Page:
(CNN)Kal Penn spends his days at the fictional White House on ABC's "Designated Survivor." But the actor took to Twitter on Tuesday to remember the days when his acting career's survival meant auditioning for a number of offensive roles.
Kal Penn's old audition scripts highlight Hollywood typecasting
"Found a bunch of old scripts from some of my first years trying to be an actor," Penn wrote before sharing pieces of scripts in a series of tweets. "They were awful. 'Can you make his accent a little more AUTHENTIC?' That usually meant they wanted Apu."
The character Penn referenced was named "Careem," who was described as having a "slight Hindi accent."
Apu is an Indian animated character on "The Simpsons."
Another script described a character named "Parmesh," who is a "quirky, Indian lab buddy" whose "language is peppered with Indian cultural references." It was for a pilot called "The Stones," according to Penn.
"Tried to convince them to let me speak without an accent & make it funny on the merits (was told no)," he wrote.
Penn also shared a peek at a script from a commercial where he played a "Pakistani computer geek" and another project where the character, named Rajid, talked about "elephant dung."
He also highlighted problematic characters he auditioned for on shows like "Smart Guy" and "King of Queens."
Penn was offered and accepted the role of Prajeeb on "Sabrina."
"Sabrina the Teenage Witch! Man. We got INTO it about why he had to have an accent," he wrote. "I'm laughing about it now but they were such d---s."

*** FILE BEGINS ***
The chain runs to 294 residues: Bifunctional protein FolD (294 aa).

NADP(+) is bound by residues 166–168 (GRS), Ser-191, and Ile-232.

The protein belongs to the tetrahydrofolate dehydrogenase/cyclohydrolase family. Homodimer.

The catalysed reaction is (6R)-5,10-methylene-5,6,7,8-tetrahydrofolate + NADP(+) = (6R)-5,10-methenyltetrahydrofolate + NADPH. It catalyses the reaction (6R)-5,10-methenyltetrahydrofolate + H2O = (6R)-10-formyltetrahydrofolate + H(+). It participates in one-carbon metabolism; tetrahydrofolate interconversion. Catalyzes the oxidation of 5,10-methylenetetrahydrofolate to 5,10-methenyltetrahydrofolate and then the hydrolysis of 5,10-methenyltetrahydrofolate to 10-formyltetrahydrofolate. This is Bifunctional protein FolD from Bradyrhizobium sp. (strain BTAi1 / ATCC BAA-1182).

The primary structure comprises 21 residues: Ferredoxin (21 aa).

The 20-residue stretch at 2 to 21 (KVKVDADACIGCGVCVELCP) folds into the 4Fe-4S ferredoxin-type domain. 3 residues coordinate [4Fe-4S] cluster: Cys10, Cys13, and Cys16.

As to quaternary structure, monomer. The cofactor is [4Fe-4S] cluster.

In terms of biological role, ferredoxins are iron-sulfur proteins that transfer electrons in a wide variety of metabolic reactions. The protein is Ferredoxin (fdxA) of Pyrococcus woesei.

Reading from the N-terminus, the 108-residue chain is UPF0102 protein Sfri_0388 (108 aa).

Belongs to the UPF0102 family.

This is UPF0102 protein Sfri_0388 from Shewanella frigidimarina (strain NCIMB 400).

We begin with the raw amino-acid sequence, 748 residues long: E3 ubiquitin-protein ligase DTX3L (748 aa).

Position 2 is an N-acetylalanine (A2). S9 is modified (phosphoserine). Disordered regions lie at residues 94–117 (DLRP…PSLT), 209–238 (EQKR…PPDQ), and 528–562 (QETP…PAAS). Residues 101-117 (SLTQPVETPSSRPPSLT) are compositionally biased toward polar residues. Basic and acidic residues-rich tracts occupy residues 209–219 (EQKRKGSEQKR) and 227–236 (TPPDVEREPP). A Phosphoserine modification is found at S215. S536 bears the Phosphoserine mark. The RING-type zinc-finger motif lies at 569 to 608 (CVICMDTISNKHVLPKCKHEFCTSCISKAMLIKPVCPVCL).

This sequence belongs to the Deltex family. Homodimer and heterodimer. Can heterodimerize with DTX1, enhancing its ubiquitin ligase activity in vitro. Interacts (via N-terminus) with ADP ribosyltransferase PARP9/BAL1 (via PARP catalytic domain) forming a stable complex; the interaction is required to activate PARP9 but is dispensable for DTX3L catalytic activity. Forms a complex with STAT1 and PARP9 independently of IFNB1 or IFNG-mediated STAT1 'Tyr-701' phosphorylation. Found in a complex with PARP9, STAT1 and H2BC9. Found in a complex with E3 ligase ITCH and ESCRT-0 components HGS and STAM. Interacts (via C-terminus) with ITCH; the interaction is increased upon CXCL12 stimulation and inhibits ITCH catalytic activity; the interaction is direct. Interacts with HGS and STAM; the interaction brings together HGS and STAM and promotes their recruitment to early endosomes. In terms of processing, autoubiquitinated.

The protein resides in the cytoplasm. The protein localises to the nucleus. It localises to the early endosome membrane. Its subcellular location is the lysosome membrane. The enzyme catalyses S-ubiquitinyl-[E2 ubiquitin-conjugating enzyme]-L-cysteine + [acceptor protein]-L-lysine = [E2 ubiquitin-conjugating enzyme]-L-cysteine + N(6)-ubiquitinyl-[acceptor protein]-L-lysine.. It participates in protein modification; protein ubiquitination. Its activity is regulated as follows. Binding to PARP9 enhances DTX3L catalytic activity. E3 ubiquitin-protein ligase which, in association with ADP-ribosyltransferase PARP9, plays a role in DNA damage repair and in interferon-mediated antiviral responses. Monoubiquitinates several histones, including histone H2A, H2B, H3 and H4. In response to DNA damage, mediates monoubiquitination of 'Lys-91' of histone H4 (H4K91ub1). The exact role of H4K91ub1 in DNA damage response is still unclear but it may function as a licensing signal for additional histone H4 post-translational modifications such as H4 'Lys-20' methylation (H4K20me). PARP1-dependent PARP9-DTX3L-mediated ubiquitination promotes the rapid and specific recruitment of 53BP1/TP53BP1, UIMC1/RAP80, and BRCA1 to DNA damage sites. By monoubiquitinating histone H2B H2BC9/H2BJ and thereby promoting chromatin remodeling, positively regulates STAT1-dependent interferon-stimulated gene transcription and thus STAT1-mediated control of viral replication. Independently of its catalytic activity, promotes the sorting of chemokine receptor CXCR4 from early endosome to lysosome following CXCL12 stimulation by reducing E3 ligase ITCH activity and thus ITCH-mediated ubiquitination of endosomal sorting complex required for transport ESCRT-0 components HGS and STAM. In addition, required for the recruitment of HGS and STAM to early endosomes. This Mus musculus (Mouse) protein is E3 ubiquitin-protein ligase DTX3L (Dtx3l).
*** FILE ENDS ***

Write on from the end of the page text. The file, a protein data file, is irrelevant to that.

All of those series noted by Penn ran in the late '90s and early '00s.
More recent years have seen Hollywood -- in particular television -- showcase actors of Indian descent in roles that broke aged and harmful stereotypes.
Last year, Aziz Ansari became the first South Asian actor to be nominated in the lead actor category at the Emmys for his work in Netflix's "Master of None."
Penn doled out praise for series like "The Steve Harvey Show," "Buffy the Vampire Slayer," "Angel," "24," and other "really smart, creative people who didn't have to use external things to mask subpar writing."
He also praised "House" creator David Shore, saying his "largely color & gender blind" storytelling led to a "more interesting" show and good ratings.
Penn played Dr. Lawrence Kutner on "House" from 2007-09.
Willing to call out racist behavior -- be it in Hollywood or online -- Penn recently raised more than $500,000 for Syrian refugees after he received a hateful message on Instagram saying he didn't "belong" in America.